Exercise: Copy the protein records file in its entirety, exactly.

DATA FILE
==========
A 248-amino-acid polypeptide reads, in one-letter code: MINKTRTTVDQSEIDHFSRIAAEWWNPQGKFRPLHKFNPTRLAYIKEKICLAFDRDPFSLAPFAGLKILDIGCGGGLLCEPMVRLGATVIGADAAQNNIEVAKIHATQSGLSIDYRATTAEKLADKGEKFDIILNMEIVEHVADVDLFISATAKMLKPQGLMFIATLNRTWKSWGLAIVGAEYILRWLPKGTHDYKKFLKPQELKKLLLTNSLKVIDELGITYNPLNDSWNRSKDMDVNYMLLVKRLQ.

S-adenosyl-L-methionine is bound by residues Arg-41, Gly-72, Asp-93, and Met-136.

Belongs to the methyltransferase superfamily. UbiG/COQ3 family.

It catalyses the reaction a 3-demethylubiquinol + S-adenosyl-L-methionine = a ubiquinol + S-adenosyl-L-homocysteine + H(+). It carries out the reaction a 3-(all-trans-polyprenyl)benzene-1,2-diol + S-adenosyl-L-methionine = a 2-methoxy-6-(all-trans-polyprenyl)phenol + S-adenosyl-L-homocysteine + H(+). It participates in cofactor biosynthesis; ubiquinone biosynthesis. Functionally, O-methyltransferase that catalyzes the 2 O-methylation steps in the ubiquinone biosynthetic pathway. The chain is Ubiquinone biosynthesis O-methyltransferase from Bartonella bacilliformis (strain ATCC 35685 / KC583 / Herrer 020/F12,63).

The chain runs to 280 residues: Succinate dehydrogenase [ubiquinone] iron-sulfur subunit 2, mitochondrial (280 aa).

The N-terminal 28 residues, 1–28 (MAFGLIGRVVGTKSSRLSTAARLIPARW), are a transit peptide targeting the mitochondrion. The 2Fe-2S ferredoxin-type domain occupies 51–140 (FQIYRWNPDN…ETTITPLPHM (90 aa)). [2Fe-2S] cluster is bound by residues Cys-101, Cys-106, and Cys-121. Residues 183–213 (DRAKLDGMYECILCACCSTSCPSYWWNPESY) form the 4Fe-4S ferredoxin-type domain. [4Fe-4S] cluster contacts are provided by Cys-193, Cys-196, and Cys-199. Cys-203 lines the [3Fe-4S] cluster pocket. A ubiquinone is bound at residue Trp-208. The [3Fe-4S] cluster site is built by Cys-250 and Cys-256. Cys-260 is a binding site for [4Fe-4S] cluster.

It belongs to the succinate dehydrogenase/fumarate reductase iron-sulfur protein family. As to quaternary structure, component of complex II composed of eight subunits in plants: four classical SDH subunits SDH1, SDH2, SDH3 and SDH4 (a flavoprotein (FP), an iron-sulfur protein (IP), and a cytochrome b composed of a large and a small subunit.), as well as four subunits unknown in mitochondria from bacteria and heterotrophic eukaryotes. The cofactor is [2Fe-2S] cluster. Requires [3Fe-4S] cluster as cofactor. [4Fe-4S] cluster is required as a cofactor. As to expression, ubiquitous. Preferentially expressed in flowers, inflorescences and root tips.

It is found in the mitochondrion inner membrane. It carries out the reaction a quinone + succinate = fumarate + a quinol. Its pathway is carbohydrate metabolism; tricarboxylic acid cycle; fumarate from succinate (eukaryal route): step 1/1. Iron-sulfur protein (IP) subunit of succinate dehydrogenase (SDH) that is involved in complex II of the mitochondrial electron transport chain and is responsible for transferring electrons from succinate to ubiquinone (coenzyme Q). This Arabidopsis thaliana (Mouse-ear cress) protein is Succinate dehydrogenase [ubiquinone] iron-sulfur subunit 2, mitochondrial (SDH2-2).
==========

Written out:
A 248-amino-acid polypeptide reads, in one-letter code: MINKTRTTVDQSEIDHFSRIAAEWWNPQGKFRPLHKFNPTRLAYIKEKICLAFDRDPFSLAPFAGLKILDIGCGGGLLCEPMVRLGATVIGADAAQNNIEVAKIHATQSGLSIDYRATTAEKLADKGEKFDIILNMEIVEHVADVDLFISATAKMLKPQGLMFIATLNRTWKSWGLAIVGAEYILRWLPKGTHDYKKFLKPQELKKLLLTNSLKVIDELGITYNPLNDSWNRSKDMDVNYMLLVKRLQ.

S-adenosyl-L-methionine is bound by residues Arg-41, Gly-72, Asp-93, and Met-136.

Belongs to the methyltransferase superfamily. UbiG/COQ3 family.

It catalyses the reaction a 3-demethylubiquinol + S-adenosyl-L-methionine = a ubiquinol + S-adenosyl-L-homocysteine + H(+). It carries out the reaction a 3-(all-trans-polyprenyl)benzene-1,2-diol + S-adenosyl-L-methionine = a 2-methoxy-6-(all-trans-polyprenyl)phenol + S-adenosyl-L-homocysteine + H(+). It participates in cofactor biosynthesis; ubiquinone biosynthesis. Functionally, O-methyltransferase that catalyzes the 2 O-methylation steps in the ubiquinone biosynthetic pathway. The chain is Ubiquinone biosynthesis O-methyltransferase from Bartonella bacilliformis (strain ATCC 35685 / KC583 / Herrer 020/F12,63).

The chain runs to 280 residues: Succinate dehydrogenase [ubiquinone] iron-sulfur subunit 2, mitochondrial (280 aa).

The N-terminal 28 residues, 1–28 (MAFGLIGRVVGTKSSRLSTAARLIPARW), are a transit peptide targeting the mitochondrion. The 2Fe-2S ferredoxin-type domain occupies 51–140 (FQIYRWNPDN…ETTITPLPHM (90 aa)). [2Fe-2S] cluster is bound by residues Cys-101, Cys-106, and Cys-121. Residues 183–213 (DRAKLDGMYECILCACCSTSCPSYWWNPESY) form the 4Fe-4S ferredoxin-type domain. [4Fe-4S] cluster contacts are provided by Cys-193, Cys-196, and Cys-199. Cys-203 lines the [3Fe-4S] cluster pocket. A ubiquinone is bound at residue Trp-208. The [3Fe-4S] cluster site is built by Cys-250 and Cys-256. Cys-260 is a binding site for [4Fe-4S] cluster.

It belongs to the succinate dehydrogenase/fumarate reductase iron-sulfur protein family. As to quaternary structure, component of complex II composed of eight subunits in plants: four classical SDH subunits SDH1, SDH2, SDH3 and SDH4 (a flavoprotein (FP), an iron-sulfur protein (IP), and a cytochrome b composed of a large and a small subunit.), as well as four subunits unknown in mitochondria from bacteria and heterotrophic eukaryotes. The cofactor is [2Fe-2S] cluster. Requires [3Fe-4S] cluster as cofactor. [4Fe-4S] cluster is required as a cofactor. As to expression, ubiquitous. Preferentially expressed in flowers, inflorescences and root tips.

It is found in the mitochondrion inner membrane. It carries out the reaction a quinone + succinate = fumarate + a quinol. Its pathway is carbohydrate metabolism; tricarboxylic acid cycle; fumarate from succinate (eukaryal route): step 1/1. Iron-sulfur protein (IP) subunit of succinate dehydrogenase (SDH) that is involved in complex II of the mitochondrial electron transport chain and is responsible for transferring electrons from succinate to ubiquinone (coenzyme Q). This Arabidopsis thaliana (Mouse-ear cress) protein is Succinate dehydrogenase [ubiquinone] iron-sulfur subunit 2, mitochondrial (SDH2-2).